Kilimanjaro’s Hidden Gem: Prehistoric Plants, A Mesmerizing Blend Of Cactus And Pineapple

Kilimanjaro’s Hidden Gem: Prehistoric Plants, A Mesmerizing Blend Of Cactus And Pineapple




Resembling something out of Jurassic Park, the strange-looking Dendrosenecio kilimanjari can only be found atop Mount Kilimanjaro in Tanzania.

Kilimanjaro, the highest mountain in Africa, is pretty fascinating in itself. The further you ascend this free-standing mountain, its climate zones progressively become less like the ground-level landscape, incubating isolated, mutated, or rare species found almost nowhere else.

One of the most striking of these species is the Kilimanjaro giant groundsel (Dendrosenecio kilimanjari), a prehistoric plant that evolved about a million years ago and looks like a twist between a burned-up cactus and a pineapple.

Dendrosenecio kilimanjari grows only on Mount Kilimanjaro, at altitudes of 14,000-16,000 feet (4300-5000 meters), where it has learned to harness the ability to survive sub-zero temperatures.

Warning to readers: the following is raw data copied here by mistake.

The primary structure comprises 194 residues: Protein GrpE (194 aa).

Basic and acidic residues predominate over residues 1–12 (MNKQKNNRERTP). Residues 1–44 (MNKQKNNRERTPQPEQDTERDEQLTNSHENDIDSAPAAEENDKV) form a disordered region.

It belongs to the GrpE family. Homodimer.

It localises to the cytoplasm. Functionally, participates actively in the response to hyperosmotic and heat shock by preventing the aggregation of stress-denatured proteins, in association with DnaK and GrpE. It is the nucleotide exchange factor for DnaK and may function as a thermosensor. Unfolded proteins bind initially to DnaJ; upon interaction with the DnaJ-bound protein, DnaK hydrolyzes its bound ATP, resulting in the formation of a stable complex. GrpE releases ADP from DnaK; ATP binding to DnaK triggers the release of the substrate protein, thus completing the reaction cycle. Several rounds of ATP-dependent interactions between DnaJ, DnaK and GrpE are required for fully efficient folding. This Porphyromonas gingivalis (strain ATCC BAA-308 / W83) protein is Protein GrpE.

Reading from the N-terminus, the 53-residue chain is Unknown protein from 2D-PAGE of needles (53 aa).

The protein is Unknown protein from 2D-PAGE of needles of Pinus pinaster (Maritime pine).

These plants are slow-growing but can reach a height of 30 feet (9 meters). Related, but similarly isolated sub-varieties of giant groundsel (Dendrosenecio) can be found on a handful of other East African mountains, but nowhere else.

Dendrosenecio kilimanjari and the mighty Kilimanjaro. Image credit: Andrea Schieber
Giant Groundsels are a member of the dandelion family and scientists think they all evolved from a common groundsel around a million years ago.

They climbed higher and higher up the mountains through the slow process of windborne seed distribution (which would move the plants no more than a few meters at a time), eventually turning into a new species.




Image credit: Brendon


In order to survive in such a forbidding environment where temperatures regularly dip below freezing overnight, giant groundsels evolved water storage in the pith of their stem, with the leaves closing when it gets too cold.

Besides this natural ‘anti-freeze,’ these plants also secure self-insulation through withered and dead foliage (which is part of the reason why they look so otherwordly).

Image credit: Stig Nygaard
Strange and fascinating, one could imagine dinosaurs snacking on these big old plants.

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